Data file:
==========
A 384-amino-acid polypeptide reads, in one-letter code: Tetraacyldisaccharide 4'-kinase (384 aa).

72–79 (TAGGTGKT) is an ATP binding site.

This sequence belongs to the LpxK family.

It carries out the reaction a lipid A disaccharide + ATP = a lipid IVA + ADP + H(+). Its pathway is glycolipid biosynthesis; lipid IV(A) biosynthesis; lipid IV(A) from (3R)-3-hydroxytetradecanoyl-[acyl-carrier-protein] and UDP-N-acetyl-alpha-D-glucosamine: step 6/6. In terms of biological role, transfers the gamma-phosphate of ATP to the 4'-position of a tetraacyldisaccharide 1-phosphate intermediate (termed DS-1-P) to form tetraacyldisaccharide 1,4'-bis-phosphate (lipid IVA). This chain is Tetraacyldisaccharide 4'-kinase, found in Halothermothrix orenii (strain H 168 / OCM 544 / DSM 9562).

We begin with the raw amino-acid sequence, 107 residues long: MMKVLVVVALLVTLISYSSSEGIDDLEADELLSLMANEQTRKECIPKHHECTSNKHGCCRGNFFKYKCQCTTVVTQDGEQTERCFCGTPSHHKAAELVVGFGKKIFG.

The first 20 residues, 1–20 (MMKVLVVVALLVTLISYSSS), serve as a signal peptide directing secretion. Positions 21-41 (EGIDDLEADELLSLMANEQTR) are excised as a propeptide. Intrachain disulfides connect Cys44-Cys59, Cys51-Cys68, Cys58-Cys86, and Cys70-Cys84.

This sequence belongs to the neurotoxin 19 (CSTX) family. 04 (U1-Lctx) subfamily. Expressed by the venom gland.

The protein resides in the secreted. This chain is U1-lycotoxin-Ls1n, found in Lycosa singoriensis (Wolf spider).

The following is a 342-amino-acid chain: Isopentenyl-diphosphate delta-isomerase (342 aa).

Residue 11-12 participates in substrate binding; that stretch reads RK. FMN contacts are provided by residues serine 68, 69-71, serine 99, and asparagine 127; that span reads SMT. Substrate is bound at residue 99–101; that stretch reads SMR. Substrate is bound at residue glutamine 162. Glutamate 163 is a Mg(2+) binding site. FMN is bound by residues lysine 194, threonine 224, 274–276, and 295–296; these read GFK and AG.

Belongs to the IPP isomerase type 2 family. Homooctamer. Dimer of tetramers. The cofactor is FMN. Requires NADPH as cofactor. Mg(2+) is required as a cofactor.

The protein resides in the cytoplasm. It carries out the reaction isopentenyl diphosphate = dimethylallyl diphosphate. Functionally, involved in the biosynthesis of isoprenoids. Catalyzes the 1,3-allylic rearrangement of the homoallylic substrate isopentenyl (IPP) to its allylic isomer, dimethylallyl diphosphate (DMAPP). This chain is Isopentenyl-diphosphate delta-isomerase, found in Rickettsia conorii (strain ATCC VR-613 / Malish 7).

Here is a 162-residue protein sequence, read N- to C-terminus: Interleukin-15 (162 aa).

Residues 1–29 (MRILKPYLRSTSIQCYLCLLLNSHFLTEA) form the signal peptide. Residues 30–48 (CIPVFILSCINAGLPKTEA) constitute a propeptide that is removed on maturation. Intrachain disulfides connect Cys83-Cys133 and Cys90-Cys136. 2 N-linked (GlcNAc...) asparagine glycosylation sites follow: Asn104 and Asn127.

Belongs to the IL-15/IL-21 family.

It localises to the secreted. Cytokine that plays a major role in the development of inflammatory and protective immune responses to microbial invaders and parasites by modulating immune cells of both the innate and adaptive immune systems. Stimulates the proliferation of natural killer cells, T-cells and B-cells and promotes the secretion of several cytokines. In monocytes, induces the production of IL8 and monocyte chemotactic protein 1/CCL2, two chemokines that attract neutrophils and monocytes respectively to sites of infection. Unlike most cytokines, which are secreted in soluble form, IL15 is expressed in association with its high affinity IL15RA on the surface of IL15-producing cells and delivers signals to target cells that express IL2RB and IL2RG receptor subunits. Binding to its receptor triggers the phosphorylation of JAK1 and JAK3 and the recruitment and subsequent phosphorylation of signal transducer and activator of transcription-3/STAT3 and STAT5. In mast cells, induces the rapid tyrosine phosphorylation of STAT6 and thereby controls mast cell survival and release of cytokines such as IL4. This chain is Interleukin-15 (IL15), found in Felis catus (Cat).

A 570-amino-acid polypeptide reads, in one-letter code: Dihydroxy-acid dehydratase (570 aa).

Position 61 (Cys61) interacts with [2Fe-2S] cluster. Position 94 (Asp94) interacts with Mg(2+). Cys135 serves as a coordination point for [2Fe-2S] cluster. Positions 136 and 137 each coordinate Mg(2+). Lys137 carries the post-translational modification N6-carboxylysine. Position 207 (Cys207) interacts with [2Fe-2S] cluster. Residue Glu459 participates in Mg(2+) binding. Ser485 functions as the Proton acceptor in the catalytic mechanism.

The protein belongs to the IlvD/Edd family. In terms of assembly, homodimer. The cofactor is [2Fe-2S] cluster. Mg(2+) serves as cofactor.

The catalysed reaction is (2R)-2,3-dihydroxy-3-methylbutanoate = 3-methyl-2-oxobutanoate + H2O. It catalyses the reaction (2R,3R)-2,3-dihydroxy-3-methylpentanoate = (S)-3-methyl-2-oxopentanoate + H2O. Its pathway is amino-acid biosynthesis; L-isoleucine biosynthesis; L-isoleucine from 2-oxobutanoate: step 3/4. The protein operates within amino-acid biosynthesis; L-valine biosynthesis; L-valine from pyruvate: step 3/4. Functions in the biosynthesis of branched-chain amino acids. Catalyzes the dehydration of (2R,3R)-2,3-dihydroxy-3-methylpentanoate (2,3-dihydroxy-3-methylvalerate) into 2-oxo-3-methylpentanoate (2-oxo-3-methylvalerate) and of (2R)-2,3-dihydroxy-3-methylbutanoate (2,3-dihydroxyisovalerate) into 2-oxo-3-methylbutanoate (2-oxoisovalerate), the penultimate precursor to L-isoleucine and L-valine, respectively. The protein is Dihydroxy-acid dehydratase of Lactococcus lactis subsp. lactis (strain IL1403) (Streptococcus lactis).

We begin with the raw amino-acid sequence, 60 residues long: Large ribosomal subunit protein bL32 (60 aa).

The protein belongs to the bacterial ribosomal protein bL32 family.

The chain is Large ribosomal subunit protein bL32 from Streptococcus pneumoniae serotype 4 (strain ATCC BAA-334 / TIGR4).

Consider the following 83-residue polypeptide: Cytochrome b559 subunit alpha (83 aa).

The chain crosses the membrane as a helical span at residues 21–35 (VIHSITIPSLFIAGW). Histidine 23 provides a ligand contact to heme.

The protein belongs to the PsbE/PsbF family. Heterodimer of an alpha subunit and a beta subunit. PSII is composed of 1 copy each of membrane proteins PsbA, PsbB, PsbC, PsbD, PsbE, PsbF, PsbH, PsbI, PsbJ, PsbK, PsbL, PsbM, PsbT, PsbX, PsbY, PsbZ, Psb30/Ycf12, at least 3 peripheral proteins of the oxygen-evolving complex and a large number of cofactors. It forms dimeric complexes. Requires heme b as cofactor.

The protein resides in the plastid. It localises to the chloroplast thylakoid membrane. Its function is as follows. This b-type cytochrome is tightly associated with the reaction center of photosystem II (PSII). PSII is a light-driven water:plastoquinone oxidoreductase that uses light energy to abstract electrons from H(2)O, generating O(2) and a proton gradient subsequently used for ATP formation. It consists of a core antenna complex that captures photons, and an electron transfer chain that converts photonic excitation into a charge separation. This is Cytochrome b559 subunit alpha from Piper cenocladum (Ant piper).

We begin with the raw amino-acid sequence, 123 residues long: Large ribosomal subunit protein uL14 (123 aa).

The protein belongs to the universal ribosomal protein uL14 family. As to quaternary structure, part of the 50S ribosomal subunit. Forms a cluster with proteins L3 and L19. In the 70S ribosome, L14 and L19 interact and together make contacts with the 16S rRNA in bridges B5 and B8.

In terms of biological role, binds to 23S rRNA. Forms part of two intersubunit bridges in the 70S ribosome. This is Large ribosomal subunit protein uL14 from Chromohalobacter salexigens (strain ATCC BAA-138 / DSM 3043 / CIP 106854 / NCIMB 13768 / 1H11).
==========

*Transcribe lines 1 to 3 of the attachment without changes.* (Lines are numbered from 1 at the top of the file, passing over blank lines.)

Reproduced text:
A 384-amino-acid polypeptide reads, in one-letter code: Tetraacyldisaccharide 4'-kinase (384 aa).

72–79 (TAGGTGKT) is an ATP binding site.

This sequence belongs to the LpxK family.